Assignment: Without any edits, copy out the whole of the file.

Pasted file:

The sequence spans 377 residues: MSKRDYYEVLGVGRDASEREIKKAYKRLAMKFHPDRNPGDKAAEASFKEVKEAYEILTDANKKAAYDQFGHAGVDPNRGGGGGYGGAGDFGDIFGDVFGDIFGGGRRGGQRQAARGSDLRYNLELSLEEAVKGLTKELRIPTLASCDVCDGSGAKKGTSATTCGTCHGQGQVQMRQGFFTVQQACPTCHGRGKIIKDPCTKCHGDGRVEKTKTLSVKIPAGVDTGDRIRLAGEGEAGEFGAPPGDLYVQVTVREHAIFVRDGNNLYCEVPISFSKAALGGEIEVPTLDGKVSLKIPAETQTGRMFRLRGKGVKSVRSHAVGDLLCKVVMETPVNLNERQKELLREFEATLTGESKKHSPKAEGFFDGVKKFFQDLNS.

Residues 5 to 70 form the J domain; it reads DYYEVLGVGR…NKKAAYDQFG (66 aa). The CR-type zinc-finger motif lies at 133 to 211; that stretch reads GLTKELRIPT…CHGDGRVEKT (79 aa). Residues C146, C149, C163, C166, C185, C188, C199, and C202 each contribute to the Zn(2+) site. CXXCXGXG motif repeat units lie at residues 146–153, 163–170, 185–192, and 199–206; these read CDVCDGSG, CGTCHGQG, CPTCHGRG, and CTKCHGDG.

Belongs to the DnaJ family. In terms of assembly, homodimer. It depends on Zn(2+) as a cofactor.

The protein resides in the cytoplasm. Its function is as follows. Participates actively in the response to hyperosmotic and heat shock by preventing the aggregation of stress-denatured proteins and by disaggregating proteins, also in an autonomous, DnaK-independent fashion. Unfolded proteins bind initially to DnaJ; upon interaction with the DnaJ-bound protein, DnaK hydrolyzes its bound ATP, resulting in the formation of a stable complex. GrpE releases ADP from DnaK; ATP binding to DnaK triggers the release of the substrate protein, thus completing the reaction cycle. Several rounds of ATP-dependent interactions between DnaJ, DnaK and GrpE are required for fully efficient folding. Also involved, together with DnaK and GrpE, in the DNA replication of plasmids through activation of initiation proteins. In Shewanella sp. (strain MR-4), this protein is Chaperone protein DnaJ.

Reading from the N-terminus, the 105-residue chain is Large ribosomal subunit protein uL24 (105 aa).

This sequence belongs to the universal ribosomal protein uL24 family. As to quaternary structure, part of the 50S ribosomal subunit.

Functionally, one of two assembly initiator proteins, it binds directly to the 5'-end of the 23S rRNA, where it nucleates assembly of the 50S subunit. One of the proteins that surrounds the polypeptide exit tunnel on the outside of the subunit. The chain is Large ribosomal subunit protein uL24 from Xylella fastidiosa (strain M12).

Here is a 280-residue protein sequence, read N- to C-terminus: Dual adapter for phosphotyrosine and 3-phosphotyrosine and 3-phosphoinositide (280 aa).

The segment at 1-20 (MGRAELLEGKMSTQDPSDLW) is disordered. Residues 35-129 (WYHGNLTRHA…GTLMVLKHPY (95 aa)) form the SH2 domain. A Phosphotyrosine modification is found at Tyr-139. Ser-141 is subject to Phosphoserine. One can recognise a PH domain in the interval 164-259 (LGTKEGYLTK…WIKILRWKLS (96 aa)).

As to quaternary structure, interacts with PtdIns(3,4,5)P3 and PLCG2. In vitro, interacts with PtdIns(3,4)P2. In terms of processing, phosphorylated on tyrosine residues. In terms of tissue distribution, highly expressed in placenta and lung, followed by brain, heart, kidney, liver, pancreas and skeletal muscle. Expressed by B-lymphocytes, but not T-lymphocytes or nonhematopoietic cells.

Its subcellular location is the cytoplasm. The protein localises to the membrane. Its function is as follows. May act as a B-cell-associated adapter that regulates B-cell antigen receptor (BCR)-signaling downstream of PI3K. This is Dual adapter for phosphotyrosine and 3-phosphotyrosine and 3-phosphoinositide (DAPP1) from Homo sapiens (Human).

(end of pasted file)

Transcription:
The sequence spans 377 residues: MSKRDYYEVLGVGRDASEREIKKAYKRLAMKFHPDRNPGDKAAEASFKEVKEAYEILTDANKKAAYDQFGHAGVDPNRGGGGGYGGAGDFGDIFGDVFGDIFGGGRRGGQRQAARGSDLRYNLELSLEEAVKGLTKELRIPTLASCDVCDGSGAKKGTSATTCGTCHGQGQVQMRQGFFTVQQACPTCHGRGKIIKDPCTKCHGDGRVEKTKTLSVKIPAGVDTGDRIRLAGEGEAGEFGAPPGDLYVQVTVREHAIFVRDGNNLYCEVPISFSKAALGGEIEVPTLDGKVSLKIPAETQTGRMFRLRGKGVKSVRSHAVGDLLCKVVMETPVNLNERQKELLREFEATLTGESKKHSPKAEGFFDGVKKFFQDLNS.

Residues 5 to 70 form the J domain; it reads DYYEVLGVGR…NKKAAYDQFG (66 aa). The CR-type zinc-finger motif lies at 133 to 211; that stretch reads GLTKELRIPT…CHGDGRVEKT (79 aa). Residues C146, C149, C163, C166, C185, C188, C199, and C202 each contribute to the Zn(2+) site. CXXCXGXG motif repeat units lie at residues 146–153, 163–170, 185–192, and 199–206; these read CDVCDGSG, CGTCHGQG, CPTCHGRG, and CTKCHGDG.

Belongs to the DnaJ family. In terms of assembly, homodimer. It depends on Zn(2+) as a cofactor.

The protein resides in the cytoplasm. Its function is as follows. Participates actively in the response to hyperosmotic and heat shock by preventing the aggregation of stress-denatured proteins and by disaggregating proteins, also in an autonomous, DnaK-independent fashion. Unfolded proteins bind initially to DnaJ; upon interaction with the DnaJ-bound protein, DnaK hydrolyzes its bound ATP, resulting in the formation of a stable complex. GrpE releases ADP from DnaK; ATP binding to DnaK triggers the release of the substrate protein, thus completing the reaction cycle. Several rounds of ATP-dependent interactions between DnaJ, DnaK and GrpE are required for fully efficient folding. Also involved, together with DnaK and GrpE, in the DNA replication of plasmids through activation of initiation proteins. In Shewanella sp. (strain MR-4), this protein is Chaperone protein DnaJ.

Reading from the N-terminus, the 105-residue chain is Large ribosomal subunit protein uL24 (105 aa).

This sequence belongs to the universal ribosomal protein uL24 family. As to quaternary structure, part of the 50S ribosomal subunit.

Functionally, one of two assembly initiator proteins, it binds directly to the 5'-end of the 23S rRNA, where it nucleates assembly of the 50S subunit. One of the proteins that surrounds the polypeptide exit tunnel on the outside of the subunit. The chain is Large ribosomal subunit protein uL24 from Xylella fastidiosa (strain M12).

Here is a 280-residue protein sequence, read N- to C-terminus: Dual adapter for phosphotyrosine and 3-phosphotyrosine and 3-phosphoinositide (280 aa).

The segment at 1-20 (MGRAELLEGKMSTQDPSDLW) is disordered. Residues 35-129 (WYHGNLTRHA…GTLMVLKHPY (95 aa)) form the SH2 domain. A Phosphotyrosine modification is found at Tyr-139. Ser-141 is subject to Phosphoserine. One can recognise a PH domain in the interval 164-259 (LGTKEGYLTK…WIKILRWKLS (96 aa)).

As to quaternary structure, interacts with PtdIns(3,4,5)P3 and PLCG2. In vitro, interacts with PtdIns(3,4)P2. In terms of processing, phosphorylated on tyrosine residues. In terms of tissue distribution, highly expressed in placenta and lung, followed by brain, heart, kidney, liver, pancreas and skeletal muscle. Expressed by B-lymphocytes, but not T-lymphocytes or nonhematopoietic cells.

Its subcellular location is the cytoplasm. The protein localises to the membrane. Its function is as follows. May act as a B-cell-associated adapter that regulates B-cell antigen receptor (BCR)-signaling downstream of PI3K. This is Dual adapter for phosphotyrosine and 3-phosphotyrosine and 3-phosphoinositide (DAPP1) from Homo sapiens (Human).